Cycling around Midlothian on Sunday afternoon, pondering how I might go about writing up this review, I wondered if my problem is that conceptual modern art is just a foreign language to me. And not one like Swedish or Spanish, where I have some hope of working out roughly what is going on from its Latin or German common roots. But Tagalog. Truth be told, I don’t actually remember ever visiting an art gallery of any kind before I was in my early 20s, which is a little odd given that two members of my family make a living as artists.
So what I’m about to say comes with the proviso that, even more than is usually the case, I don’t know what I’m talking about. But I couldn’t help thinking of PJ O’Rourke’s observation that
“…modern art is…a product that turned ugly because its producers thought art should constantly change. Art quickly ran out of things to change into that weren’t stupid.The modernists believed that artistic creativity—like the manufacture of kitchen appliances or flint spear points—should progress. This is like believing that sex appeal should progress. Sandra Bullock has a marvelous behind. Now if only she could grow a third buttock.”
Because while Alvin Lucier’s ‘I Am Sitting in a Room’ may be an interesting experiment, I don’t think I’d want to actually listen to it.
Up to now, I’ve tried to be diligent and stick to the rule of playing every album through at least twice. Even that dreary Alex Parks record with the overwrought covers of Imagine and Everybody Hurts. But I’ll admit I… sort of… cheated with this one. Not least because I couldn’t find the original 18 minute 1969 recording anywhere, and the thought of listening to all 45 minutes of the 1981 re-recording really didn’t appeal. For the uninitiated, it consists of Mr Lucier reading the following four line monologue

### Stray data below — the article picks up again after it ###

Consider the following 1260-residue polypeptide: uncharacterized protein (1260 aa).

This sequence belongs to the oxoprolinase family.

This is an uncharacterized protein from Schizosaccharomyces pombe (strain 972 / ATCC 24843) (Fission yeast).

“I am sitting in a room different from the one you are in now. I am recording the sound of my speaking voice and I am going to play it back into the room again and again until the resonant frequencies of the room reinforce themselves so that any semblance of my speech, with perhaps the exception of rhythm, is destroyed. What you will hear, then, are the natural resonant frequencies of the room articulated by speech. I regard this activity not so much as a demonstration of a physical fact, but more as a way to smooth out any irregularities my speech might have.”
Maybe the problem is that my flat doesn’t have a bath. Standing in the shower while this is being played probably wouldn’t have the same trance-inducing effect and 45 minutes would be a very long time to stand in the shower.
Yes, I suppose I get that this is all about entropy, about the way that something slowly decays to the point where its original form is essentially destroyed, but (and here’s a facebook reaction button we could all do with from time to time) so what? As a sonic demonstration of the third law of thermodynamics, it’s sort of neat, but did people actually go to record shops and pay for this? Now I’ve done my own sonic experimentation. Some years ago, as part of a ‘post 30 songs meme’, one of the themes was ‘a song you can play on an instrument.’ And so I uploaded this proof of claim, which features similar sonic buggering-about (bonus points if you can work out what the instrument I’m playing is and, perhaps rather more difficult, what the song is). It’s an experiment in slowed-down multi-tracked, pitch-shifted recording. With the dictaphone mic on my mp3 player. And you might scratch your chin. But you probably wouldn’t want to listen to it all the way through, and it’s only 5 minutes long.